MEMPHIS, Tenn. — There are new concerns from health officials as the Delta variant of COVID-19 continues to spread throughout the Mid-South.
Many are worried hospitalizations could rise all because vaccination rates remain low in the Mid-South, and the variant could possibly target children.
As vaccine hesitancy remains high in Tennessee, Arkansas, and Mississippi with some of the lowest vaccination rates near or at the bottom in the country, the Delta variant is showing no signs of slowing its spread.
While using charts, Arkansas Governor Asa Hutchinson says the Delta variant is growing rapidly in the Natural state.
“You can see the growth of the delta variant as compared to all the other variants in Arkansas and, of course, the delta variant is more transmissible,” said Hutchinson.
The CDC says the Delta variant accounts for more than one-in-four new cases in the United States and doubles the risk of hospitalizations than the Alpha variant.
Arkansas Department of Health Secretary Dr. Jose Romero says it’s reaching children.
“The Delta variant is penetrating into our childhood population. We cannot vaccinate our children at this point because we don’t have a vaccine for them,” said Romero.
Dr. Sandy Arnold is the chief of pediatric infectious diseases at Le Bonheur Children’s Hospital in Memphis and she says she is concerned about the Delta variant impacting children.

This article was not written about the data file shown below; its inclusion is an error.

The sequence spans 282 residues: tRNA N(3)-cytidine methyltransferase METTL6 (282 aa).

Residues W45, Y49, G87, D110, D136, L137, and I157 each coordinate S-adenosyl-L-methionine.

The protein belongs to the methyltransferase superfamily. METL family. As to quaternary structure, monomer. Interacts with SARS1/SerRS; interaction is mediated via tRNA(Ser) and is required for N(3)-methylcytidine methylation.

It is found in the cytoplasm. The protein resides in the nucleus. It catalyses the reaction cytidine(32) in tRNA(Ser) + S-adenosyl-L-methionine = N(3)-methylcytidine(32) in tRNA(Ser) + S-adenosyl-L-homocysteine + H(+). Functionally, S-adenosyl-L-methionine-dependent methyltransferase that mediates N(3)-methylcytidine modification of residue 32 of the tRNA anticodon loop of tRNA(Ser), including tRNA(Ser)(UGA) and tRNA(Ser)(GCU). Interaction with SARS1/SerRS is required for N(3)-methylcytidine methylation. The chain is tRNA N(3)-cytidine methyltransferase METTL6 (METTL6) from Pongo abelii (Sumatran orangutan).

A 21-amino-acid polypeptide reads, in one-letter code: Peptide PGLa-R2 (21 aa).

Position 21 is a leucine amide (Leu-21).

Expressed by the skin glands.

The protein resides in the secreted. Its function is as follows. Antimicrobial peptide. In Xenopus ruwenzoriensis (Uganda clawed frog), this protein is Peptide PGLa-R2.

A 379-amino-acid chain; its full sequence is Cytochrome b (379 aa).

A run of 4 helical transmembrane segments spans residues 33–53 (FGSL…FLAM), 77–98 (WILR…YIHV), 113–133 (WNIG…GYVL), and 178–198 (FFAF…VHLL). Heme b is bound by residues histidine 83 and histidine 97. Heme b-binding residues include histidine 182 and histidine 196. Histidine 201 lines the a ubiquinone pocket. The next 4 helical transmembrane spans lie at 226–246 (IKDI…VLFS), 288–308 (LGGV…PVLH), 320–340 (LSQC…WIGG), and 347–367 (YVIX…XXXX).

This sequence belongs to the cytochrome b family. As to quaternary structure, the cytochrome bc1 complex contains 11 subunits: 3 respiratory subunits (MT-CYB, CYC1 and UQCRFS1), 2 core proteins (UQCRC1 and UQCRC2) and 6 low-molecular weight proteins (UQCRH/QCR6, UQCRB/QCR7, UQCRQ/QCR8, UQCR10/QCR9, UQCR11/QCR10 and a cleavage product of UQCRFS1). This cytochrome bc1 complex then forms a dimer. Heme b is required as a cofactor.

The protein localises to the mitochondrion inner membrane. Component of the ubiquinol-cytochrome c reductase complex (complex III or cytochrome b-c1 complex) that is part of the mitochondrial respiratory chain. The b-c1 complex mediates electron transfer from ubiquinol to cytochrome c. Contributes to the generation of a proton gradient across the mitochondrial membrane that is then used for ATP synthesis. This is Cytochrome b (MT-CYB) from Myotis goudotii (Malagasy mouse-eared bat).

“So, we are hardly seeing any COVID cases at Le Bonheur,” Arnold said. “What I can say is that we are seeing an increasing number of cases due to the Delta variant. It’s still a relatively small number overall. but we also have a relatively small number of cases every day in Memphis and Shelby County.”
Dr. Jeff Warren is a family physician, city councilman and member of the COVID-19 Task Force. He says his best advice is for kids over 12 who can the vaccine and adults to get their shots.
“My concern is the people who haven’t been vaccinated are going to be ill and are going to take that home to family who haven’t been vaccinated particularly to our youngest kids who currently don’t have an option to the vaccine,” said Warren.
Health experts say fewer people are wearing masks and social distancing which was especially the case during the recent July 4th holiday weekend.